when i met you and you met me it was still september and we were strange and different and would be for a long time after—though i sometimes snagged you with certain secret hooks, shaping a sort of formless impression: something strange and indefinable divided the outline of your body from the space around you, but without making a human form, and in your eyes the sunlight revolved like a bicycle’s spoked wheel…the bicycle moves on and i’m carried along, filled with dry branches and coral. in my hair i wear the butterflies we collected together.

1 year ago · 0 notes

1 year ago · 971 notes · Reblogged from roxanegay

I speak
because I am shattered.
—  “The Red Poppy” by Louise Glück (via the-final-sentence)

1 year ago · 615 notes · Source · Reblogged from the-final-sentence

1 year ago · 0 notes

1 year ago · 0 notes · Source

The procedure for reclaiming your true nature and finding your way in the wild new world is always the same: drop into Wordlessness, sense your environment and position through Oneness, Imagine what you want, and Form things—situations, objects, relationships, projects, activities—that express your unique perspective. There’s a pleasingly brief word for this kind of radical creativity. It’s called “art.”
—  Martha Beck, Finding Your Way in a Wild New World

1 year ago · 0 notes

Now Linky is telling me, “I feel something happening in the world, and I have to be part of it.” Through a huge act of will, I keep myself from bursting into tears of joy and gratitude, from jumping up and down shouting, “YOU! YOU! YOU!” It’s as if there’s been a Linky Nkuna-shaped absence in my heart since I was born, a missing piece of my soul’s puzzle, and that piece is clicking deliciously in alignment. It’s as if Linky and I both agreed to connect at a certain time and place, and if either one of us hadn’t made it, life would be infinitely poorer.
—  Martha Beck, Finding Your Way in a Wild New World

1 year ago · 1 note

When you plant lettuce, if it does not grow well, you
don’t blame the lettuce. You look for reasons it is not
doing well. It may need fertilizer, or more water, or
less sun. You never blame the lettuce. Yet if we have
problems with our friends or family, we blame the other
person. But if we know how to take care of them, they will
grow well, like the lettuce. Blaming has no positive
effect at all, nor does trying to persuade using reason
and argument. That is my experience. No blame, no
reasoning, no argument, just understanding. If you
understand, and you show that you understand, you can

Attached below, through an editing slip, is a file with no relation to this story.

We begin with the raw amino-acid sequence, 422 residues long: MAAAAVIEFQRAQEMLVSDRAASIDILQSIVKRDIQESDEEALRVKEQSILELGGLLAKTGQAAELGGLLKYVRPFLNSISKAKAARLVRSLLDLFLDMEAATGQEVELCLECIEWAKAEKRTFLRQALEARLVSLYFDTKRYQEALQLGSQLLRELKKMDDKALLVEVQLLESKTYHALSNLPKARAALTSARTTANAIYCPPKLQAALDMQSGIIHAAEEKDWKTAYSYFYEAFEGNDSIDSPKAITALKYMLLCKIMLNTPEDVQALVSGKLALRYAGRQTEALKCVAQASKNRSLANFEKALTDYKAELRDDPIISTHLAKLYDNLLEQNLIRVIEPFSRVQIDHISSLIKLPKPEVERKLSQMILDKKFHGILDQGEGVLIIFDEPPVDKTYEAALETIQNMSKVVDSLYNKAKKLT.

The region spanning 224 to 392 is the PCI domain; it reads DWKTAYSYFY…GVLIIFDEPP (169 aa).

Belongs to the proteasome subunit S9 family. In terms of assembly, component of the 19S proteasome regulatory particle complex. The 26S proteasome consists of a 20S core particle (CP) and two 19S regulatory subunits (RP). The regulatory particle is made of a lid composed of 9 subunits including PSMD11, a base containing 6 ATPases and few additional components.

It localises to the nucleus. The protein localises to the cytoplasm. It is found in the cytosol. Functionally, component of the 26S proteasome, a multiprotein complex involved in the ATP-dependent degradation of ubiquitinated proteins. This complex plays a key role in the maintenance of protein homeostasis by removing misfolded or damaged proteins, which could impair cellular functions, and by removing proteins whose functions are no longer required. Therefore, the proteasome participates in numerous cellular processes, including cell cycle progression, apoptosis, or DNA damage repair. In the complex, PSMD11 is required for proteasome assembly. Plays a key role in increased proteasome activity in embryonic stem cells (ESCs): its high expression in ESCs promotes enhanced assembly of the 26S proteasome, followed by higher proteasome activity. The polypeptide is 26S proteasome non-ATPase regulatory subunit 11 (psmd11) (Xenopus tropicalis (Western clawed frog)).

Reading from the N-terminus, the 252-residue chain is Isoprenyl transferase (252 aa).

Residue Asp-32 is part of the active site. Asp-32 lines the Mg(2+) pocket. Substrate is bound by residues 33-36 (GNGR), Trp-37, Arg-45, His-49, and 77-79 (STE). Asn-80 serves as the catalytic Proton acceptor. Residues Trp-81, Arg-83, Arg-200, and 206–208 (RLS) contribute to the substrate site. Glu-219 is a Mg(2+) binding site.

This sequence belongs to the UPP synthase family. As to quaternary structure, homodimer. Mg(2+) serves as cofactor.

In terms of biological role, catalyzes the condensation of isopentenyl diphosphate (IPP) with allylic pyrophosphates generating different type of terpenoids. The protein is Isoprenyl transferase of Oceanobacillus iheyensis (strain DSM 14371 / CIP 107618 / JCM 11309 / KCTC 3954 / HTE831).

love, and the situation will change.
—  Thich Nhat Hanh

1 year ago · 0 notes

The true novelist, poet, musician, or artist is really a discoverer. Ideas — the theme of a plot, a poem, a picture, a theme of music — come to him as a gift. The idea, ‘the seed-corn’ as Brahms called it, he allows to develop naturally. There may come a point where it branches in one or many directions; he is free at this point to follow one or other. And it is here and here only that the judgment or choice of the true artist may legitimately be exercised. In fact the artist is in much the same position as a gardener growing prize rose trees, who in order to produce beautiful roses lops off unwanted shoots and suckers.
—  Rosamund E. M. Harding, An Anatomy of Inspiration

1 year ago · 0 notes

1 year ago · 0 notes

Do not read, as children do, to amuse yourself, or like the ambitious, for the purpose of instruction. No, read in order to live.
—  Gustave Flaubert

1 year ago · 0 notes

I feel like my first job as a writer is to pay really strict attention out in the world, and then to bring the resonant images, scenes, moments, glimmers, back to the page with me and turn them into language. Every single thing I have ever written has begun with the question, “What glimmered at me lately?” In this way I am sort of a collagist. I don’t ever say, for example, “I think I would like to write a story about…., or, “I have an idea for a character who…” I pay strict attention, both to what is going on in my physical proximity, and also to whenever something that is happening out there in the exterior landscape resonates with what is happening in my interior landscape. I trust those shivers of recognition more than I trust anything.
—  Pam Houston, Writeliving Interview

1 year ago · 2 notes

Scripturient:
Possessing a violent desire to write.

—The Project Twins

Scripturient:

Possessing a violent desire to write.

1 year ago · 0 notes

Our intention is to affirm this life, not to bring order out of chaos, nor to suggest improvements in creation, but simply to wake up to the very life we’re living, which is so excellent once one gets one’s mind and desires out of its way and lets it act of its own accord.
—  John Cage

1 year ago · 0 notes

Any movement done with awareness is yoga.
Any movement not done with awareness is not yoga.
—  Devarshi

1 year ago · 0 notes